Think about giving a homemade gift: delicious cookies, a homemade jam or sustainable homemade Christmas decorations.
Perhaps the most valuable gift is the gift of time spent together. For example, vouchers for a day for two or tickets for a concert.
You can make precious and unforgettable memories together.
Another idea is to donate to a non-profit organization on behalf of the recipient. This could be an animal sponsorship in the nearby zoo or a donation to a charitable organization that is particularly dear to the recipient. This type of gift has a real positive impact and feel-good factor.
Did you know that..
At Christmas there are often mountains of paper waste. The majority of this is wrapping paper. In our article “Creative gift wrapping” you will find paper-saving and ecological ways of wrapping gifts attractively.
Create space for yourself so that you can slow down and relax over the Christmas holidays. Our tips for a sustainable Christmas season can help you reduce the stress of Christmas through targeted planning. Take an afternoon or evening here and there for yourself and do something you enjoy. That could be a few cosy hours with a good book or a day out with the family. It is important that you listen to yourself even during the stressful Christmas season and take well-deserved breaks.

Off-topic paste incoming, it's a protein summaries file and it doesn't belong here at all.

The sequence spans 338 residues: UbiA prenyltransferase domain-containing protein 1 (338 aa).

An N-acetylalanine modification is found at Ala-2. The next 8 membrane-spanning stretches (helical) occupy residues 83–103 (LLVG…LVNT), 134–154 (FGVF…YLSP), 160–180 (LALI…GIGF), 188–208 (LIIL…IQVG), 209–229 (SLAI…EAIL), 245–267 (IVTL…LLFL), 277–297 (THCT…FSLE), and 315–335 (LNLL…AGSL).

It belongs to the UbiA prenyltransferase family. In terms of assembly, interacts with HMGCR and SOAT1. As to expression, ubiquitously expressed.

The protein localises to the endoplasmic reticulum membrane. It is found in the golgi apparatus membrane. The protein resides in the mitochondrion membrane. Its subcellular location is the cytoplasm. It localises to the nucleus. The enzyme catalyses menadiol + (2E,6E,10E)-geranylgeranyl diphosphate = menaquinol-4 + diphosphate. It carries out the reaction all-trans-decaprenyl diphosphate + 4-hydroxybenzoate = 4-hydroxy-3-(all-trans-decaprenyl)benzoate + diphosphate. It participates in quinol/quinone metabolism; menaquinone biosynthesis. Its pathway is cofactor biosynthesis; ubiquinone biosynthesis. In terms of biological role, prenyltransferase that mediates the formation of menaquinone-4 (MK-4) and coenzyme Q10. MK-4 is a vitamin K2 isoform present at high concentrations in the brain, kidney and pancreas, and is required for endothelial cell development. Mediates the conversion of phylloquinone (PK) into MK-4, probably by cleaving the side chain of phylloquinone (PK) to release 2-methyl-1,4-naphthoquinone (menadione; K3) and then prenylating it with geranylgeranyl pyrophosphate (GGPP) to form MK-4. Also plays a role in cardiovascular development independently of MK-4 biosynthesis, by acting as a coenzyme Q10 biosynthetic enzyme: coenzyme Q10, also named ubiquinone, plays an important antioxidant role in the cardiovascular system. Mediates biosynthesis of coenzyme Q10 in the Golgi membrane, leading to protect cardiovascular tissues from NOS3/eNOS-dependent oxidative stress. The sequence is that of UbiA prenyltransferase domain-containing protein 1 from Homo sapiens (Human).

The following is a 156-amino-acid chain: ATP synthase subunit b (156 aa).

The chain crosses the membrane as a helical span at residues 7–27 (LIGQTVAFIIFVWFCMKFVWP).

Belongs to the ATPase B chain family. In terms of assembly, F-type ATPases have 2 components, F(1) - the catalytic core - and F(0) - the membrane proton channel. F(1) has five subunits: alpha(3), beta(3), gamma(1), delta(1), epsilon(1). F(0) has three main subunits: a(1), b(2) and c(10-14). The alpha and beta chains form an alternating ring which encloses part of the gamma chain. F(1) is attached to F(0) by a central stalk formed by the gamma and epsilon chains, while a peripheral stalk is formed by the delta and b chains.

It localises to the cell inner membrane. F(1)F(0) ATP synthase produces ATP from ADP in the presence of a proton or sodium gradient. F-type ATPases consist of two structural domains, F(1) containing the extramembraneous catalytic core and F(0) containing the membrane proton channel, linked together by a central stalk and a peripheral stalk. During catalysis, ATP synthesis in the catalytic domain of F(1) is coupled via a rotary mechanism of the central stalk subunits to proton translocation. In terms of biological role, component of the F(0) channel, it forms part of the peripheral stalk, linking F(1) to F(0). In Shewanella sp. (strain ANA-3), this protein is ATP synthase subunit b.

To be able to really enjoy some quiet time, it is helpful if you divide up the tasks (such as decorating the Christmas tree, wrapping presents or preparing dinner) and make a plan in advance. This allows you to work through everything in an organised manner and know that you have planned breaks to look forward to.
Try to be mindful at Christmas and enjoy the festivity with all your senses. Have conversations with your family and enjoy the small gifts that you exchange. If something goes wrong, don’t be upset, it is important that everyone feels comfortable and appreciates their time together.
Acting environmentally consciously is not as difficult as you might think. If you pay attention to a few things in everyday life and choose regional and/or organic products when shopping, you will make a major step towards more sustainable living. Once you get through the Christmas season sustainably and mindfully, your journey does not have to end there. You can use many of these tips all year round and actively protect our environment.